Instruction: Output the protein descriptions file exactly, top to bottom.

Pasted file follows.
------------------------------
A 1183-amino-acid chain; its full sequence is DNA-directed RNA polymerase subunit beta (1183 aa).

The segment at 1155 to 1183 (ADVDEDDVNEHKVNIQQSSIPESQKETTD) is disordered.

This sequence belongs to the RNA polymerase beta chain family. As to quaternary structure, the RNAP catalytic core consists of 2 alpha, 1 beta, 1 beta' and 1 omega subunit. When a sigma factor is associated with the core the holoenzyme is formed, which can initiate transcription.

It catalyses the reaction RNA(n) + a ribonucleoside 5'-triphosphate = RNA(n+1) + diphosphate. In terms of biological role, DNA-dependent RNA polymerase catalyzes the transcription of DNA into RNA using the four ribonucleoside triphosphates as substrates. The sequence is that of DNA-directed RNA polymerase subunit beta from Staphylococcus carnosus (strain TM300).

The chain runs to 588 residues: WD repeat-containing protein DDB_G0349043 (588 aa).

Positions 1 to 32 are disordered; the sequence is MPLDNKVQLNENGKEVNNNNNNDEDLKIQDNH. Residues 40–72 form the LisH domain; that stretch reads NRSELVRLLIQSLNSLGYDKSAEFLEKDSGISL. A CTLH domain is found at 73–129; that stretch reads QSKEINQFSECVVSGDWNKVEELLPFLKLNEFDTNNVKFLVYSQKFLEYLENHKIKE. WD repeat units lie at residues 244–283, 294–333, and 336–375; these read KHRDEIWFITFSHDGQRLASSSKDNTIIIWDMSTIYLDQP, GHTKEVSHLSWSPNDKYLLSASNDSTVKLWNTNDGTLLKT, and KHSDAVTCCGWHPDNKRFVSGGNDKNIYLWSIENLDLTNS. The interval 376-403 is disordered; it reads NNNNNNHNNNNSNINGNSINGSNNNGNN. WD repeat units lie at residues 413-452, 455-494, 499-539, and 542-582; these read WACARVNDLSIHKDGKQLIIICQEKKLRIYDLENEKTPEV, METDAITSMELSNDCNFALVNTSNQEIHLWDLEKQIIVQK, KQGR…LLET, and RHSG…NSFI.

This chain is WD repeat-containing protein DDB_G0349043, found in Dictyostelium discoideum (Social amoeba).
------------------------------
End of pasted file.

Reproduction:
A 1183-amino-acid chain; its full sequence is DNA-directed RNA polymerase subunit beta (1183 aa).

The segment at 1155 to 1183 (ADVDEDDVNEHKVNIQQSSIPESQKETTD) is disordered.

This sequence belongs to the RNA polymerase beta chain family. As to quaternary structure, the RNAP catalytic core consists of 2 alpha, 1 beta, 1 beta' and 1 omega subunit. When a sigma factor is associated with the core the holoenzyme is formed, which can initiate transcription.

It catalyses the reaction RNA(n) + a ribonucleoside 5'-triphosphate = RNA(n+1) + diphosphate. In terms of biological role, DNA-dependent RNA polymerase catalyzes the transcription of DNA into RNA using the four ribonucleoside triphosphates as substrates. The sequence is that of DNA-directed RNA polymerase subunit beta from Staphylococcus carnosus (strain TM300).

The chain runs to 588 residues: WD repeat-containing protein DDB_G0349043 (588 aa).

Positions 1 to 32 are disordered; the sequence is MPLDNKVQLNENGKEVNNNNNNDEDLKIQDNH. Residues 40–72 form the LisH domain; that stretch reads NRSELVRLLIQSLNSLGYDKSAEFLEKDSGISL. A CTLH domain is found at 73–129; that stretch reads QSKEINQFSECVVSGDWNKVEELLPFLKLNEFDTNNVKFLVYSQKFLEYLENHKIKE. WD repeat units lie at residues 244–283, 294–333, and 336–375; these read KHRDEIWFITFSHDGQRLASSSKDNTIIIWDMSTIYLDQP, GHTKEVSHLSWSPNDKYLLSASNDSTVKLWNTNDGTLLKT, and KHSDAVTCCGWHPDNKRFVSGGNDKNIYLWSIENLDLTNS. The interval 376-403 is disordered; it reads NNNNNNHNNNNSNINGNSINGSNNNGNN. WD repeat units lie at residues 413-452, 455-494, 499-539, and 542-582; these read WACARVNDLSIHKDGKQLIIICQEKKLRIYDLENEKTPEV, METDAITSMELSNDCNFALVNTSNQEIHLWDLEKQIIVQK, KQGR…LLET, and RHSG…NSFI.

This chain is WD repeat-containing protein DDB_G0349043, found in Dictyostelium discoideum (Social amoeba).